by Tracey Yan, SCSBC Director of Finance ◊
How are financial statement audits and reviews different? And why is it important?
Your school has likely just completed its financial statements for the 2020/21 fiscal year and you may be wondering about the significance of the report the external accountants have attached to those statements. What does the audit report mean and how much can you rely on it? And what if you have a “review engagement” report instead? Let’s break down the contents of these reports to better understand what they mean and how they differ.
The Auditors’ Report
All auditors in Canada are required to conduct their work in accordance with Canadian generally accepted auditing standards. Those standards are set out in the report and include understanding the school’s accounting policies and internal controls, obtaining sufficient evidence to support the figures in the financial statements, and evaluating that all the relevant information is disclosed fairly.
The auditors’ report also lays out the responsibility of management and the board. Management (the school’s administration) is responsible for the preparation and fair presentation of the financial statements, for establishing the necessary internal controls, and for assessing the ability of the school to continue operating (i.e., that the school is a “going concern” and is not in danger of closing or being forced to liquidate its assets). The board is responsible for overseeing the school’s financial reporting process.
Audits provide an opinion on whether the statements provide a fair presentation of the school’s finances for the year “in all material respects.” Materiality depends on the size of the school and indicates that any errors or omissions would likely not be significant enough to affect a decision made by someone based on the financial statements. Audits do not guarantee that the accounting records are perfect, but that they are materially correct.
Sometimes the audit report will include a qualified opinion. This means that the auditors have an exception to one particular aspect of the financial statements. For charities, it is very common for auditors to qualify their reports because they cannot verify the completeness of donations revenue. This is because there is no contract or invoice to serve as evidence of a donation, which often comes in the form of unsolicited cash or cheques. Boards should not be overly concerned about this qualification, as it should not affect any agreements with the bank or other vendors.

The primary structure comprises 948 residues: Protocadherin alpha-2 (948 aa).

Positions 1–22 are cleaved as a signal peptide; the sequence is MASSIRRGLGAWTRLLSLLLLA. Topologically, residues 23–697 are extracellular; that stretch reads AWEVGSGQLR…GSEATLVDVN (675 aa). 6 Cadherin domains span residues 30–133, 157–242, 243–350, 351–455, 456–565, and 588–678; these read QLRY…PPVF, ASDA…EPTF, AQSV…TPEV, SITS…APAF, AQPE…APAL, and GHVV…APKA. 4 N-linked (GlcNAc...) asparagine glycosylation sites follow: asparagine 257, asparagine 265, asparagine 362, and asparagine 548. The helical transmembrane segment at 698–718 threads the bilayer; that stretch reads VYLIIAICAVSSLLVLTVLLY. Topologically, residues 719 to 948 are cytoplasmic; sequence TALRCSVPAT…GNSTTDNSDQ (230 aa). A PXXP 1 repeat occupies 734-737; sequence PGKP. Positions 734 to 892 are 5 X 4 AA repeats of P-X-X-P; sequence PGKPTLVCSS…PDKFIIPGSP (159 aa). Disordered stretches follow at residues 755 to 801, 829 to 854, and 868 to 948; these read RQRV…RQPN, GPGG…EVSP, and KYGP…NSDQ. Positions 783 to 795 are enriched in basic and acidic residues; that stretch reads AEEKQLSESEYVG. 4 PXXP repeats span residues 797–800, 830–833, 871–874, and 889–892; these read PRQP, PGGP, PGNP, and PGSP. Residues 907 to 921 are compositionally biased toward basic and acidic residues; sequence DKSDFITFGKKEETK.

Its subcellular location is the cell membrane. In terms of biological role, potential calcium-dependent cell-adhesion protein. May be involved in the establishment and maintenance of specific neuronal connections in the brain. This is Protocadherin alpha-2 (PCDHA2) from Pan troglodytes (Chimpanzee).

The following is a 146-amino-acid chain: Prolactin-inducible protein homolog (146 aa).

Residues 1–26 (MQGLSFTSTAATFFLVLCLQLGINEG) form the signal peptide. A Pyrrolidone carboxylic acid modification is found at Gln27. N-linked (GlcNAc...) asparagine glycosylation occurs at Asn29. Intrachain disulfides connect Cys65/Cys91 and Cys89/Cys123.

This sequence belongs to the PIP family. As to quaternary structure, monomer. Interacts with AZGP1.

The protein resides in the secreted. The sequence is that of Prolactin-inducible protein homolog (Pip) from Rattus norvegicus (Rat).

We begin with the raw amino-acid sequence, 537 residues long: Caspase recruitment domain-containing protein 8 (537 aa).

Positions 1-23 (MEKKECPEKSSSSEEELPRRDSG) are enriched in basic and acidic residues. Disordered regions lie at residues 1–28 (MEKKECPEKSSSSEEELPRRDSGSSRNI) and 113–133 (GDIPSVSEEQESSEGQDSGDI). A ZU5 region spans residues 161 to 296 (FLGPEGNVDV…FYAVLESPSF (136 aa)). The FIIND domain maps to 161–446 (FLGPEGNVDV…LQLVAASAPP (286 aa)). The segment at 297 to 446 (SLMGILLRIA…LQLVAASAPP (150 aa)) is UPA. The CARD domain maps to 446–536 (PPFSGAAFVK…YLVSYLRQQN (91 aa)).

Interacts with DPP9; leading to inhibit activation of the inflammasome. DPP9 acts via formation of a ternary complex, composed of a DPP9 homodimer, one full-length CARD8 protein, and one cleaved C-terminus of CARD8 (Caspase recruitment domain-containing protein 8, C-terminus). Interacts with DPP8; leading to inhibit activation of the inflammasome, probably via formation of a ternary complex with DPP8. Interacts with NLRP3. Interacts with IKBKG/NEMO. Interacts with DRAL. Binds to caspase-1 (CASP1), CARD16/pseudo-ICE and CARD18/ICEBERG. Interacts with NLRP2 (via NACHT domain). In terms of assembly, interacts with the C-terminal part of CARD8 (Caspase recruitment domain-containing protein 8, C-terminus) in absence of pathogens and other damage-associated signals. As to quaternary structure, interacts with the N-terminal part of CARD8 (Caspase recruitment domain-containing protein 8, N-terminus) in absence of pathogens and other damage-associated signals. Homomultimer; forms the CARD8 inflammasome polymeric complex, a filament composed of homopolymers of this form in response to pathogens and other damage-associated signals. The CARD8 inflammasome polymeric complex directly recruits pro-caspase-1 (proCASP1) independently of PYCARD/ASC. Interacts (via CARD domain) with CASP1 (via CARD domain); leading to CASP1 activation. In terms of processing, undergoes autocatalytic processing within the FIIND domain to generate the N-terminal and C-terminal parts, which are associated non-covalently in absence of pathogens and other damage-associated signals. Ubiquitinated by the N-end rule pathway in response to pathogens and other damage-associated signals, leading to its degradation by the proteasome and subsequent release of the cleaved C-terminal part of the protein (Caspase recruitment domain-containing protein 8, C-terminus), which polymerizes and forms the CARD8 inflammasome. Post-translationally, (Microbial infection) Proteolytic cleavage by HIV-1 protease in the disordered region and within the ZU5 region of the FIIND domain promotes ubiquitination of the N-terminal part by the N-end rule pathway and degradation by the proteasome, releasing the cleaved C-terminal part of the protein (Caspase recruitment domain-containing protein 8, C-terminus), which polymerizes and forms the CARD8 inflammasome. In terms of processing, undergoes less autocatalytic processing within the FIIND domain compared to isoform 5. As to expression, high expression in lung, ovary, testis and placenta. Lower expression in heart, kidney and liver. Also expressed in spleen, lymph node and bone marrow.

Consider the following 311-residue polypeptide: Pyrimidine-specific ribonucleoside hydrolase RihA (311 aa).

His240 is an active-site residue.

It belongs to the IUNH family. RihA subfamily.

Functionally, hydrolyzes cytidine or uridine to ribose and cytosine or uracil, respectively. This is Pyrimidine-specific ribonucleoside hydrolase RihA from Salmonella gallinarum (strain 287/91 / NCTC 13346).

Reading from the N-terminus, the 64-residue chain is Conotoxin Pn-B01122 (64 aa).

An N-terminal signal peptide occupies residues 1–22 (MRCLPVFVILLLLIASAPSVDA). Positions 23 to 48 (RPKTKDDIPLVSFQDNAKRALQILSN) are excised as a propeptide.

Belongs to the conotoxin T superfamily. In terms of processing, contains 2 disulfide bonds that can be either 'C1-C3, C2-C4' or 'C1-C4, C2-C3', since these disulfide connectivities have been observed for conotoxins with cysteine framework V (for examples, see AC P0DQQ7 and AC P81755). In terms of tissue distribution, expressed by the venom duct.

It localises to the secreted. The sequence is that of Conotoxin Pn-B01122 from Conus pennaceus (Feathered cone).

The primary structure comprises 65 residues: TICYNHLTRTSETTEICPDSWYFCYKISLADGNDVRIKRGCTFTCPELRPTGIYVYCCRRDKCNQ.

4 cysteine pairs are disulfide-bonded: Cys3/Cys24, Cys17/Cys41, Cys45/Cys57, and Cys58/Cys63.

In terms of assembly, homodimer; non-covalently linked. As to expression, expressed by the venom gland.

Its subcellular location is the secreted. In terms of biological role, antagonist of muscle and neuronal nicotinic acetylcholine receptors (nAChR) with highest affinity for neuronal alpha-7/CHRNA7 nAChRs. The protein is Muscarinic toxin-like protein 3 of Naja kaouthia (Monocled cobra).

Any other report qualification does require immediate board attention. If your auditors’ report indicates uncertainty about the school’s ability to continue as a “going concern,” it can influence lending agreements, the ability to attract donation revenue, and the attractiveness of the school to new families and employees. Serious efforts should be made by school management and the board to address the issues raised by the auditors in order to remove the qualification in future years.
The Review Engagement Report
Depending on society bylaws, lender requirements, budget constraints, and board preference, schools may decide to have a review engagement instead of an audit. The external accountants are still required to perform their work in accordance with Canadian generally accepted standards for review engagements. However, review engagements are limited assurance engagements and do not provide the same opinion as an audit. Whereas an audit provides positive assurance that the statements are fairly presented in all material respects, the review engagement provides negative assurance that nothing has come to the accountants’ attention that makes them believe the statements are not fairly presented in all material respects. Think of it as the difference between “everything looks right” (audit) and “nothing looks wrong” (review). It’s a subtle variation but important to distinguish. This is why review engagements do not involve as much work and are typically less expensive than audits. Choosing a review engagement, where allowed by the school’s lender, can save some fees while still providing a good level of assurance to the board and the society members.
Whether your school chooses to have an audit or a review, it is a good idea for management and the board to revisit this decision periodically with both your auditors and your lenders, especially when key staff or operations have changed, the school has changed in size, or expansion plans are being considered. It is also important to remember that no audit or review is designed to detect fraud, which is by nature often cleverly disguised. Every organization still needs to have robust systems of internal controls, proper accounting policies and procedures, and adequate oversight by administration, the finance committee, and the board to protect itself from financial mismanagement.